Participants noted that Extension's ability to act as a resource is further constrained by the fundamental disconnection between the experiences of Extension agents and their constituents. Extension professionals emphasized that as public employees with state health benefits, they do not have to make as many health insurance choices as their constituents. One noted, "Personally, all I do is check box X on line Y and say I have full-year health insurance, and I'm done. But the people in this country who probably have the least health literacy are the ones that are dealing with the 8962 forms and the 1095a forms, and so I think as Extension educators, we've got to get into that process, even though we don't use it personally."

Indeed, farmers have many more decisions to make regarding health insurance than Extension professionals do. Yet our findings suggest that Extension workers rely on their personal health insurance decision-making processes to educate farmers rather than tailor messages specifically to the unique experiences and needs of farmers. When discrepancies in health insurance needs become apparent, Extension workers may find that their perceived high personal health insurance literacy is not sufficient to help their agricultural audiences.

Participants reported addressing their own lack of knowledge by turning to others for information or making referrals to outside experts. Because of the lack of agriculturally specific health insurance knowledge within Extension, 67% of participants reported that they turned to others in Extension when they had questions about health insurance. Participants also said that they often referred health insurance questions to the "experts." The majority of participants (65%) indicated that they refer constituents to service providers explicitly set up to assist with health insurance issues. One noted, "It is an important decision, and I don't want to steer them wrong. I keep it very basic and repeat about 10 times, 'You need to talk to an expert. You need to get advice from somebody who really knows this.'"

However, despite the propensity of referrals to experts, only 23% of participants thought farmers were actually seeking information from health insurance service providers. They acknowledged that even the established experts can be inadequate resources, suggesting that "[farmers'] attorneys, CPAs and . . . insurance people don't even understand the full complexities of the laws and policies from the [farmers'] perspective." Although health insurance service providers are trained on health insurance issues, participants reported that they feared referring farmers to health insurance service providers who may have little understanding of the unique needs of farmers.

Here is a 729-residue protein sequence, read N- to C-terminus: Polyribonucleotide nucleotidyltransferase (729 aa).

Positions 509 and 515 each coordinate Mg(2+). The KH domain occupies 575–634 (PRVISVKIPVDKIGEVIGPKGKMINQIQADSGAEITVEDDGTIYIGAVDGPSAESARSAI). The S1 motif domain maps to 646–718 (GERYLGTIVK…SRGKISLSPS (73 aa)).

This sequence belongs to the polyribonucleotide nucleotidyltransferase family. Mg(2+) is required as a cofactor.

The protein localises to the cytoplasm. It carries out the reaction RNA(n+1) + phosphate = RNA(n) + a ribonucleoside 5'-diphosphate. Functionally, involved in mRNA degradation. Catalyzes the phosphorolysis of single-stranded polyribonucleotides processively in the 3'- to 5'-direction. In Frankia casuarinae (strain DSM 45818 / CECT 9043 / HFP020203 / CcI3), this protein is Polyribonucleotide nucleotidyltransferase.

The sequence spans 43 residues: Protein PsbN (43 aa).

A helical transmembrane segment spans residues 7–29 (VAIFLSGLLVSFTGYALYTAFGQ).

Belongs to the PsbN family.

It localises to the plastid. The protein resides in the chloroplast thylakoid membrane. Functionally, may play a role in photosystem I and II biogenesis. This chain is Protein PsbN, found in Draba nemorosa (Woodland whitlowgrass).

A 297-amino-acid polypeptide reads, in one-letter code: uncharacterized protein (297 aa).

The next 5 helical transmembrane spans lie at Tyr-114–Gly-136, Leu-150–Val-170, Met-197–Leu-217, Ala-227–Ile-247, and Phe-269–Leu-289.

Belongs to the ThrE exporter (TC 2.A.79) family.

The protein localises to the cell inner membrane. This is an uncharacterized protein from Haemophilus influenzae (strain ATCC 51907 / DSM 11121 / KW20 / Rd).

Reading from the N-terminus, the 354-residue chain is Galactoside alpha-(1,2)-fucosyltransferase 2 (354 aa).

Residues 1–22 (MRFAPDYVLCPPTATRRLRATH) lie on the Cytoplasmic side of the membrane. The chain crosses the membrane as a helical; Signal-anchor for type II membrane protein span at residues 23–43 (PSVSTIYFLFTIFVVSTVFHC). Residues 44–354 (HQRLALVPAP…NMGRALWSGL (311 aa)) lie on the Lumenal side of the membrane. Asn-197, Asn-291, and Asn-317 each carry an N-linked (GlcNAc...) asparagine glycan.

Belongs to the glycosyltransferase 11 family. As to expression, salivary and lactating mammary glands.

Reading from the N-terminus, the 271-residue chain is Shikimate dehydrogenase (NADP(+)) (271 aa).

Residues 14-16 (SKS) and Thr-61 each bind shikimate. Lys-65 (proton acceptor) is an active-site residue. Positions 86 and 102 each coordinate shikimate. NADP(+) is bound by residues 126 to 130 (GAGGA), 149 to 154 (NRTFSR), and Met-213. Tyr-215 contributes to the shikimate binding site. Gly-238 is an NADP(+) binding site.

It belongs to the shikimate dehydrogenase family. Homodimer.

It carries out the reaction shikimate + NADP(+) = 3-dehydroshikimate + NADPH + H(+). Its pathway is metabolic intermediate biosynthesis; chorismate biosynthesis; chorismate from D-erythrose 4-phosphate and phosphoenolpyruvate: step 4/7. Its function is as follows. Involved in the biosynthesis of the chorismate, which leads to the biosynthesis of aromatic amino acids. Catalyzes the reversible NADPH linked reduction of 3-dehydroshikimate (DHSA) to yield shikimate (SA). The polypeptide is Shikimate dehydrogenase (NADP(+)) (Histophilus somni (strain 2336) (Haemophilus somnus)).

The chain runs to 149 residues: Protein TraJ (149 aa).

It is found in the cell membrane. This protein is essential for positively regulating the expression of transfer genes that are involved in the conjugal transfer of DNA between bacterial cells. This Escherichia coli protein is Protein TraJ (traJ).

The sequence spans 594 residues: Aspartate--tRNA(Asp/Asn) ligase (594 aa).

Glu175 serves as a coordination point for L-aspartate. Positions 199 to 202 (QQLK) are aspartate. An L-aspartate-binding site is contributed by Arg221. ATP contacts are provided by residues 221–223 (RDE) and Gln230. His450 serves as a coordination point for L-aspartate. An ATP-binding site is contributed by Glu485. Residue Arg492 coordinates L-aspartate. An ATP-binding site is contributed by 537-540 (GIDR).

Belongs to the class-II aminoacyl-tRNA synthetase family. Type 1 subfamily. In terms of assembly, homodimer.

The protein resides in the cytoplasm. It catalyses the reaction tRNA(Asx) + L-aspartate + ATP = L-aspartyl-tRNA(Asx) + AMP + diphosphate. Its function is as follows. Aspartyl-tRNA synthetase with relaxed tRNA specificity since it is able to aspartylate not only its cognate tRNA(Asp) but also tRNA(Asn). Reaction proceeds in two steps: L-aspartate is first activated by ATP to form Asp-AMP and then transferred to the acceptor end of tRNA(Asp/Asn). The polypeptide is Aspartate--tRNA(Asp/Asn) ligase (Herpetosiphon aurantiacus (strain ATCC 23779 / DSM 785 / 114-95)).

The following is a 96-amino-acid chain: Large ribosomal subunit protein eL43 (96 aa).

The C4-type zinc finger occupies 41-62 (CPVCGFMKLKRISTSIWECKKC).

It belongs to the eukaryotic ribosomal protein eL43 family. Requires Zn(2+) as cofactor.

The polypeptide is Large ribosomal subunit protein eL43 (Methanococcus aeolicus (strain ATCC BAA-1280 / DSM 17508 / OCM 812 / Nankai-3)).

Moving Forward: Helping Extension Professionals Address Health Insurance

Currently, FCS educators lead the majority of Extension programming related to health and health insurance, with little crossover to ANR or community development (CD) programming. ANR Extension professionals are well-informed about the details of agricultural livelihoods and could potentially be a great resource when it comes to health insurance information. Participants identified two ways in which Extension could improve its ability to assist farmers: (a) Span the boundaries between the agriculture and health insurance sectors, and (b) increase professional development and knowledge of applicable resources for Extension professionals.

Spanning the Boundaries Between the Agriculture and Health Insurance Sectors

Extension can engage in boundary-spanning activities to bridge the low-to-no communication gap between the agriculture and health insurance sectors. Participants noted a lack of frequent or effective communication among Extension professionals, health insurance service providers, and health insurance brokers or agents. Table 3 illustrates participant frequencies of working with state health insurance resources. Nearly half (47%) of the participants indicated that they had never talked about health insurance with state health insurance personnel, further compounding the lack of agriculturally specific health care knowledge within Extension.

Table 3.
Frequencies of Working with State Health Insurance Resources

Frequency level Percentage
Frequently 7%
Neither frequently nor infrequently 20%
Infrequently 27%
Never 47%

Participants addressed this communication gap when they noted the unique opportunity for Extension to facilitate conversations between the agriculture and health insurance sectors. Individuals such as health insurance service providers can deliver specialized health insurance information; however, accessing these resources can be costly in terms of time and energy.

One participant suggested that Extension's interfacing with such resources to create learning opportunities would provide farmers with the opportunity to ask questions and listen to one another and to "realize they're not alone in their inability to navigate or to get an answer to something." This participant imagined that by bringing a health insurance expert to the community, into a supportive space, Extension would be encouraging farmers to participate with and learn from a well-informed health resource.

Additionally, Extension's established credibility may encourage greater farmer participation in programming. One participant indicated that his relationship with farmers was vital in getting them to attend health insurance–specific workshops by stating, "Before I started dealing with the insurance side of things, a lot of people already knew who I was, so . . . when I [did] a program, it didn't really matter what the topic was—they'd show up."

Extension represents a trusted resource that is already embedded in agricultural communities. Health insurance experts can glean audiences and credibility by relying on this preestablished trust in Extension.

Increasing Professional Development and Knowledge of Applicable Resources for Extension Professionals